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Finally, some government help.

Experience has taught many businessmen to distrust two statements. One is, "The check is in the mail." The other--made solicitously by a government agency--is, "We are here to help you." Late payers can be dunned; overzealous government can only be tolerated until more rational heads prevail. Who can forget OSHA in the early '70s?

There are many who feel that the best thing government can do--besides recognizing that it is limited in what it can do--is to give business all the tax breaks and regulatory relief possible. Business best understands business problems.

Recently, however, one regional government body has initiated an action (not legislation) designed to help industry help itself--specifically, the machine-tool industry. Interestingly, this group, made up of private-sector experts, reads like a list of Who's Who in the machine-tool industry.

It all started with the Council of Great Lakes Governors, originally formed to achieve common environmental and economic development goals for the states of Illinois, Indiana, Michigan, Minnesota, Ohio, and Wisconsin. Economic goals include industrial revitalization, reduced unemployment, and expansion of export markets for industries of those states.

Initially, the Council resolved that an intergovernmental and public/private reinvestment strategy be developed to enhance the competitive positions of such industries as autos, auto parts, steel, and machine tools. The resolution on reinvestment stresses the need for states to help regional industries and to seek enactment of federal policies to enhance states' efforts.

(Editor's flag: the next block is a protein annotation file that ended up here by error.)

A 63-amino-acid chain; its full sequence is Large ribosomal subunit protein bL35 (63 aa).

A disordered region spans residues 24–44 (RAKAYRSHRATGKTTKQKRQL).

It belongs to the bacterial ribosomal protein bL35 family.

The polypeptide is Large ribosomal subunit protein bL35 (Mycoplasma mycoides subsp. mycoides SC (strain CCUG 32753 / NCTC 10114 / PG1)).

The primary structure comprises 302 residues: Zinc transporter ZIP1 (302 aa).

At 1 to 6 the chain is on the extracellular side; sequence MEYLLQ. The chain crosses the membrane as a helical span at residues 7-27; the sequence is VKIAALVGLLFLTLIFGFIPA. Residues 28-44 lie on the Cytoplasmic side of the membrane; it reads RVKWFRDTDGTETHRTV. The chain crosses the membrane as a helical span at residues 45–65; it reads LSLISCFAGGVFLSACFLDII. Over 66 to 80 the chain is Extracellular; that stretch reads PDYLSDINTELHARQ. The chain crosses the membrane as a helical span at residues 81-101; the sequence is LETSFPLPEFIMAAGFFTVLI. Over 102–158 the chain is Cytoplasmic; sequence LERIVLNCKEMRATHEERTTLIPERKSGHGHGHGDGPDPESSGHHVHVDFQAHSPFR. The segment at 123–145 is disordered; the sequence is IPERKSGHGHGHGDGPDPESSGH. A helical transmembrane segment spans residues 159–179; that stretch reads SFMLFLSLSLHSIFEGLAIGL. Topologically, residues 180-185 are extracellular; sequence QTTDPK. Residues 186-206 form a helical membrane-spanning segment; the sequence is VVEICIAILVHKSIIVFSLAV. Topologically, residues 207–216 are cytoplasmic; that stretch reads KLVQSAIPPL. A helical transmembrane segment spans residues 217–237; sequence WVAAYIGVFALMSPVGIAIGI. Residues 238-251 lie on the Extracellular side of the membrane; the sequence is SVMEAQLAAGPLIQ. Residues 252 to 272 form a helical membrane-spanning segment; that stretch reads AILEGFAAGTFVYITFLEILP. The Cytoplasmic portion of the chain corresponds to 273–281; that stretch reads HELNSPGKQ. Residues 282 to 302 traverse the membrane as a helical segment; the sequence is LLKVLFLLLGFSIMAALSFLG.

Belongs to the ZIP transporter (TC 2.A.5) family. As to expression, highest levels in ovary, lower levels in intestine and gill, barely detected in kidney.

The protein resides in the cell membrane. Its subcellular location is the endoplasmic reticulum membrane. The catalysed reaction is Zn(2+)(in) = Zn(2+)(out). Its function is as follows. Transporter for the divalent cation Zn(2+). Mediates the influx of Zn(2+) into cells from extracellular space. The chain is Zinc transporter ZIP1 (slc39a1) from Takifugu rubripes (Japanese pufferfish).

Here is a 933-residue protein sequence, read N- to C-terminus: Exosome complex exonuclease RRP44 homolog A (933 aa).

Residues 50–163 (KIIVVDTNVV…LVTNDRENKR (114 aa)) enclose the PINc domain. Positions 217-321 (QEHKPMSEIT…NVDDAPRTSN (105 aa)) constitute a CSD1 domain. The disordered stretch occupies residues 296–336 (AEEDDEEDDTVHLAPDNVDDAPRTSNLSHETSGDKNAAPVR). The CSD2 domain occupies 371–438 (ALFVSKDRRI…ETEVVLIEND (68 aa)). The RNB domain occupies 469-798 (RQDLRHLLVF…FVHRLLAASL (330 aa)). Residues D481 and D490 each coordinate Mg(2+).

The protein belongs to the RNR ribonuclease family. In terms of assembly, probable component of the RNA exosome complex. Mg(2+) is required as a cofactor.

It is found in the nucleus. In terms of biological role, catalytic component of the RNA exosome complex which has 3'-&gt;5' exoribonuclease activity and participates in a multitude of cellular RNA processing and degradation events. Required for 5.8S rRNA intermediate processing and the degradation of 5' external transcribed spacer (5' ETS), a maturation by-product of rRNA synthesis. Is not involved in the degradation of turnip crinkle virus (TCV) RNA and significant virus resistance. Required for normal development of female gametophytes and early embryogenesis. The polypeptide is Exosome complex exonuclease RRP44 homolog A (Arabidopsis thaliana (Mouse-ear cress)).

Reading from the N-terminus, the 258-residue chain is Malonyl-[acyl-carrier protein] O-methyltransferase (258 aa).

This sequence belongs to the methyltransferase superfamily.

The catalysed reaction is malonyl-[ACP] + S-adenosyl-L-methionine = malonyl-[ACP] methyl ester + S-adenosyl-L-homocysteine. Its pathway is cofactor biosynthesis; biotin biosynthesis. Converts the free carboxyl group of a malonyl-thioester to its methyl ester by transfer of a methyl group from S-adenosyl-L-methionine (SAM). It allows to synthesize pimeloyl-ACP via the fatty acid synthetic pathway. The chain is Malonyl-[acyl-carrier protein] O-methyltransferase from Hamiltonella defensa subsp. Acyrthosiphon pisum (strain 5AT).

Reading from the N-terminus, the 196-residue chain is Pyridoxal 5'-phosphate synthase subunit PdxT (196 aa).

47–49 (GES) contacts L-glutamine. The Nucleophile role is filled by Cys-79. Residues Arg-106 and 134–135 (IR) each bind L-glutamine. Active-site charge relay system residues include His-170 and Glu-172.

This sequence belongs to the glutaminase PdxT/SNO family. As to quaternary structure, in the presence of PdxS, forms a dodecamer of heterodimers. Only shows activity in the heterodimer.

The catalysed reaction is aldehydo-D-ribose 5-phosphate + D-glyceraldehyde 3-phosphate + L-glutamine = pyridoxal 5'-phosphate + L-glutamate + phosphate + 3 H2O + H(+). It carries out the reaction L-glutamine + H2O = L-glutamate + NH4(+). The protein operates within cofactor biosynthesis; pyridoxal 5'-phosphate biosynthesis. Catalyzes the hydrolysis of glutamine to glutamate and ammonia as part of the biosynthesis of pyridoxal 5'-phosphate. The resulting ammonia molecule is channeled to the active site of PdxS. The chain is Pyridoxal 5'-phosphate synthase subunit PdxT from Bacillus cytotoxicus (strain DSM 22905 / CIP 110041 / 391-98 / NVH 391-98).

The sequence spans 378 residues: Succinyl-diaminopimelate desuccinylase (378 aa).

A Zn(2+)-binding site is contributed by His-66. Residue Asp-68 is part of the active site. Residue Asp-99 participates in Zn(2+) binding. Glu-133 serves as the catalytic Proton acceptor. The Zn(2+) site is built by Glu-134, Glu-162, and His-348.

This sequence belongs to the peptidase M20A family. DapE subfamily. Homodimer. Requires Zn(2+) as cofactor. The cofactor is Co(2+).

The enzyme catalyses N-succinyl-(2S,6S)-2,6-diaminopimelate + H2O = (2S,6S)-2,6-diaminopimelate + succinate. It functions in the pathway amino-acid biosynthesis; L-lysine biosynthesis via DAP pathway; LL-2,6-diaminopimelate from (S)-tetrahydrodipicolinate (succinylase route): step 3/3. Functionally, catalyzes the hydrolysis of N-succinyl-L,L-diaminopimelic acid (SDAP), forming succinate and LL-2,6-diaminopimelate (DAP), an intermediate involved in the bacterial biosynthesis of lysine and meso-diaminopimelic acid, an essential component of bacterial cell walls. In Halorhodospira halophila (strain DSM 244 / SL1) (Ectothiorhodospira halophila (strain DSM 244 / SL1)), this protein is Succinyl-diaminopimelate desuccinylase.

A more specific resolution was later proposed by Ohio's Governor Richard F Celeste, resulting in the creation of the Great Lakes Governors' Commission on the Machine Tool Industry. The decision to focus on the machine-tool industry was made because machine tools form the base for all subsequent industrial production; the industry is vital to national defense; and about 60 percent of US metalworking machinery plants are located in the Great Lakes region.

After studying the current state of the machine-tool industry from the standpoints of technology, capital formation, foreign trade, and the work force, the commission's final report has been issued. It contains several specific recommendations to: boost joint technology research; use new financial devices to aid industry; seek federal grant, contract, and research dollars; end unfair foreign trade; and help the work force by improving educational training programs.

A number of the proposals offer promise, such as those suggesting new ways to finance investment in machine tools, and ways to encourage exports to Communist-bloc countries, where a large potential market exists. Here is a case where government asked, "How can we help?" The answer will depend on active participation by the industry involved. We will keep you posted. For more information on the Commission's report, circle E19.
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Title Annotation:Council of Great Lakes Governors to help machine tool industry
Author:Green, Dick
Publication:Tooling & Production
Article Type:editorial
Date:Dec 1, 1984
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